Recipe: Chinese Chicken Soup

published Apr 5, 2010
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(Image credit: Kathryn Hill)

A Chinese friend introduced me to this several years ago. In China, one of the most popular ways to use tonic herbs is to cook them in a soup with some chicken and sometimes a piece of fresh ginger. The herbs are believed to have tonifying and medicinal properties. Whether you believe these claims or not isn’t the point; this soup is delicious and nutritious.

(Image credit: Apartment Therapy)

I buy these packages of herbs at Asian supermarkets. There are different herb combinations, but most of them include one or more of the following: jujube, angelica, dried orange peel, astralagus, dried longan, cardamom, dried lotus seeds, and goji berry. The packages often have accompanying English translation labels listing the ingredients, and are sometimes labeled as “CHINESE HERB SOUP” or “NUTRITIOUS SOUP.” Sometimes I buy specific herbs separately at my local Chinese herb store.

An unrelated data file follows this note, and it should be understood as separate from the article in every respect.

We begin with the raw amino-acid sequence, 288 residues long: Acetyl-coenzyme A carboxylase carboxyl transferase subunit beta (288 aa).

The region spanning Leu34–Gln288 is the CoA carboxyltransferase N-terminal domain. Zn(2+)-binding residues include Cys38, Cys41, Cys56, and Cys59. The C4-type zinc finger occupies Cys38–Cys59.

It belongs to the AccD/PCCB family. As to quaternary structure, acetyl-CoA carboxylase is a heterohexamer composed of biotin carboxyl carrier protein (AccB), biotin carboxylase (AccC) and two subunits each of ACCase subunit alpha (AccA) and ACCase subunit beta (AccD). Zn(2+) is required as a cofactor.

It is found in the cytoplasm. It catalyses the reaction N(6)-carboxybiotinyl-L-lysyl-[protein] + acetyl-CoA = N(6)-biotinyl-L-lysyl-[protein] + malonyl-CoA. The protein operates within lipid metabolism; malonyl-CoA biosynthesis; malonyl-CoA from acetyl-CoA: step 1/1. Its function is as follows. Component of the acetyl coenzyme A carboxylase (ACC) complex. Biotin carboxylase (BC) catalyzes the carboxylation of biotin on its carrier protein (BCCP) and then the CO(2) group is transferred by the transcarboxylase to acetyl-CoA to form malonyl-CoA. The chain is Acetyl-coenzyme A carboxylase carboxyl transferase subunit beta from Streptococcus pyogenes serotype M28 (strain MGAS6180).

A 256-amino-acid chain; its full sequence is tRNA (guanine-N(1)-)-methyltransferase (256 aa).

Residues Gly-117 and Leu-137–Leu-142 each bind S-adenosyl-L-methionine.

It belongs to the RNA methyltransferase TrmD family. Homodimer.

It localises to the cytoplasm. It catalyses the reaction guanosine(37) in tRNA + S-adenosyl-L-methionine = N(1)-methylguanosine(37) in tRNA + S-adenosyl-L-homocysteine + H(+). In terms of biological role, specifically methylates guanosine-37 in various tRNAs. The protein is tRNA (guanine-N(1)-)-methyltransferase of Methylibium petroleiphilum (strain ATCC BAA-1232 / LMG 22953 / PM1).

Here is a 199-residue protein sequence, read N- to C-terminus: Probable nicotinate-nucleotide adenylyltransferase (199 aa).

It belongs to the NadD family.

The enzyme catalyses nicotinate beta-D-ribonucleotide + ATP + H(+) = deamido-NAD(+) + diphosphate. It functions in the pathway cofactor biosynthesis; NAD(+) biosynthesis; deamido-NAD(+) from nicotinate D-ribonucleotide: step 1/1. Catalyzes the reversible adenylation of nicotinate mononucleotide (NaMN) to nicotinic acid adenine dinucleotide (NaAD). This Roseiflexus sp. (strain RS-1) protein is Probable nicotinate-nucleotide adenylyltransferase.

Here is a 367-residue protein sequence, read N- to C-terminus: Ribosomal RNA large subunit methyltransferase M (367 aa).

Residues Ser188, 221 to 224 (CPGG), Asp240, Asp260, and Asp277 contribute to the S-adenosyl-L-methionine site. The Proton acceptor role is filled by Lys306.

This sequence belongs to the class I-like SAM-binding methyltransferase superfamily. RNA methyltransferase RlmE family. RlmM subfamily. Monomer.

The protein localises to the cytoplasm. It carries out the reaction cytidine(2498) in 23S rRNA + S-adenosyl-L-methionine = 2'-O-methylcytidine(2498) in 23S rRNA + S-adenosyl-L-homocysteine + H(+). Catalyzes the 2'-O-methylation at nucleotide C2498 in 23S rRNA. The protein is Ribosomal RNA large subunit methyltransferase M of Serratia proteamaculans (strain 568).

To make the soup, I basically poach a chicken. Using a whole chicken or chicken parts (my friend says silkie chickens are best, but I use regular organic chicken) I add it to a large pot and cover with water, add the herbs and some vegetables, and simmer for a few hours, and voila!

Chinese Chicken Soup

1 package Chinese Herbal Soup or Nutritious Soup herbs, found at Asian markets (Sorry, I haven’t found an online source, yet)
1 whole chicken or chicken parts
About 3 inches of ginger root, peeled
4 garlic cloves, peeled
Rice or Asian noodles
Baby bok choy or any other Asian green

Place chicken in a large pot and cover with water. Add the herbs, the ginger, and the garlic. Simmer for about 3 hours or until chicken is cooked thoroughly and soup broth tastes flavorful. Remove the chicken and remove the skin and bones; shred the chicken and add it back to the pot.

Five to seven minutes before serving, add some baby bok choy or other Asian greens and cook them in the broth until bite-tender.

Serve soup in bowls with cooked rice or noodles and Asian greens. If you have leftover broth, strain it and freeze.

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(Image: Kathryn Hill)